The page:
Dendritic cells (DC) are antigen-presenting cells. Human dendritic cells are broken into two groups or subpopulations known as DC1 and DC2. It is well known that the role of these dendritic cells is to direct or instruct the activity of immune cells. However, the role of these dendritic cells at tumor angiogenesis is unknown. We propose research to expand our knowledge and understanding of the function of dendritic cells in tumor angiogenesis.
Our current understanding of DC1 is that it may play a positive role in cancer immunity by activating potentially protective T-cell function. However, our understanding of DC2 cells is poor. It has been assumed that DC2 may function as DC1 to enhance tumor immunity. However, there are no published reports in this regard.
We have spent that past 3 years researching the role of DC2 and DC1 in ovarian cancer. In our work, we have found an unusual dendritic cell distribution in malignant tumors of patients with ovarian carcinoma: high levels of DC2 exist while no DC1 are present. Our data demonstrate that tumor derived chemokine SDF-1 not only attracts DC2, but also protect them from death. More strikingly, these DC2 were found to release angiogenic factors, and synergize the angiogenic effects of tumor SDF-1, thereby inducing tumor angiogenesis. This is significant because DC2 studied in blood, rather than in tumors, showed none of these characteristics. Therefore, tumor DC2 appear to be beneficial, rather than detrimental to tumor development. Further research to continue our understanding of the role of tumor DC2 will help to determine if the hypothesis ¿ that tumors manipulate DC1 and DC2 distribution and function to support tumor angiogenesis ¿ is valid.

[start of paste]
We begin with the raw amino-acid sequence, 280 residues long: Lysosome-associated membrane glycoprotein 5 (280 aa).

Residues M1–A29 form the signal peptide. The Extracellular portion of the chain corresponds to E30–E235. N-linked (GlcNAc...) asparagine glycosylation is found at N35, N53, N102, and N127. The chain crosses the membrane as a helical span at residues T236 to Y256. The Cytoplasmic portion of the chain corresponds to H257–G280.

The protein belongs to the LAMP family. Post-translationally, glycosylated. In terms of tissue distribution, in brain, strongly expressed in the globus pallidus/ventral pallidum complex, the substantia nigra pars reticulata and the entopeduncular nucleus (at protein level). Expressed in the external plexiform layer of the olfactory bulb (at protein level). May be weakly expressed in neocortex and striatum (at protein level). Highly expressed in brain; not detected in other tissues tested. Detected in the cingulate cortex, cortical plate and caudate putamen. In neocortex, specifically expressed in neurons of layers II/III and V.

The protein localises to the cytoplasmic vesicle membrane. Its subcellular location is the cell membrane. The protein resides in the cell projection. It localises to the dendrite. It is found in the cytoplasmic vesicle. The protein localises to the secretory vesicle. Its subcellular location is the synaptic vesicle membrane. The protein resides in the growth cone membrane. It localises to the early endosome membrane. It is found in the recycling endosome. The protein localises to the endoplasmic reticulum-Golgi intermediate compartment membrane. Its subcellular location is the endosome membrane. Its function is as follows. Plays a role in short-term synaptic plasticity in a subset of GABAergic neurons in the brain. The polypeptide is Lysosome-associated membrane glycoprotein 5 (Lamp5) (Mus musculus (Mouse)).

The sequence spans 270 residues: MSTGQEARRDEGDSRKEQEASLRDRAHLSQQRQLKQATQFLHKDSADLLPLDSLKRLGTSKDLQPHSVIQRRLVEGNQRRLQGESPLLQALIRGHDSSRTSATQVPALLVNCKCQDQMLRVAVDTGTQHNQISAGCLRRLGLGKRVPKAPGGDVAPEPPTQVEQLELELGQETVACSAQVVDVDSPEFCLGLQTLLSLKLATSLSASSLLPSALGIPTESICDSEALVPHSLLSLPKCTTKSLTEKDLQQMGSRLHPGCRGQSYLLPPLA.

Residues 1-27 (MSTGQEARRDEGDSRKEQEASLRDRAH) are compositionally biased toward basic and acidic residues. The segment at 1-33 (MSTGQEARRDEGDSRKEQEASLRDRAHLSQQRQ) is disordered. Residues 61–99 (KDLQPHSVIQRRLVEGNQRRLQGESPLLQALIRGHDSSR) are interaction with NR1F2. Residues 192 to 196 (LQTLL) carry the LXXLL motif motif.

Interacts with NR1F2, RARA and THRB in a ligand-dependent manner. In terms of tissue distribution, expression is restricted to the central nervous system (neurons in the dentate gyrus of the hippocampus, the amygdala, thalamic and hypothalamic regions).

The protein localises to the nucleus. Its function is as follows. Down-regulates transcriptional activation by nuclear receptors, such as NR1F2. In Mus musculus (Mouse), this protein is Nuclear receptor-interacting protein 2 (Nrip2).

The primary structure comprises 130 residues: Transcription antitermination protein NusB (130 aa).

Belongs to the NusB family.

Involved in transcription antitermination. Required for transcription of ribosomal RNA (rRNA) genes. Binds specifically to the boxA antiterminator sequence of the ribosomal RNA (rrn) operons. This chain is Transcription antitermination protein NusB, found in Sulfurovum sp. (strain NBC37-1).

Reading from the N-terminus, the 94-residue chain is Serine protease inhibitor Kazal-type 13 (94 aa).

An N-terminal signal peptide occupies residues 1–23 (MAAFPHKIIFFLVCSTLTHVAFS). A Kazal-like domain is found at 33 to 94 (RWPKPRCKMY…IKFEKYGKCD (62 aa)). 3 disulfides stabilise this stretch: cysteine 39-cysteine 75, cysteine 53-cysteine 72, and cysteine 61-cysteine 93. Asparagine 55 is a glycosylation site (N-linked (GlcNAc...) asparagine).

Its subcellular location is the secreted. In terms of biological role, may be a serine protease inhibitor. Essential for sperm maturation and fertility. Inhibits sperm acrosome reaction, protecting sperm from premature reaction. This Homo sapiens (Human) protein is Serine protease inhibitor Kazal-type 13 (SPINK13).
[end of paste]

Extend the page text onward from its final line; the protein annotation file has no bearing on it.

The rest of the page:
A manuscript has been published in Nature Medicine, one of the top-impact scientific journals in the world, testifying to the novelty and originality of these observations, and the significance of his further research on this project. The continued research will focus on defining 1) the in vivo capacity for tumor SDF-1 and tumor DC2 to induce tumor angiogenesis, 2) the specific mechanisms that cause this induction, and 3) the small antagonist that block their tumor angiogenesis.
In terms of pathology, this proposal will provide a model to demonstrate the significance of DC2 in ovarian carcinoma by showing how tumors induce tumor angiogenesis by attracting and protecting detrimental DC2, and prevent the accumulation of DC1 in the tumor, which would otherwise provide anti-angiogeneic effects. Ovarian carcinoma will be the focus of the study, but this process is expected to relate to other tumor types as well. In terms of therapy, the research has been designed to generate information and tools that will be of immediate interest to the clinical management of ovarian cancer. Once completed, the results will demonstrate how human tumor angiogenesis can be induced by tumor SDF-1 and its target DC2 in the tumor micro-environment. Therefore, modification of DC2 migration to the tumor would be a novel strategy for treating cancer patients.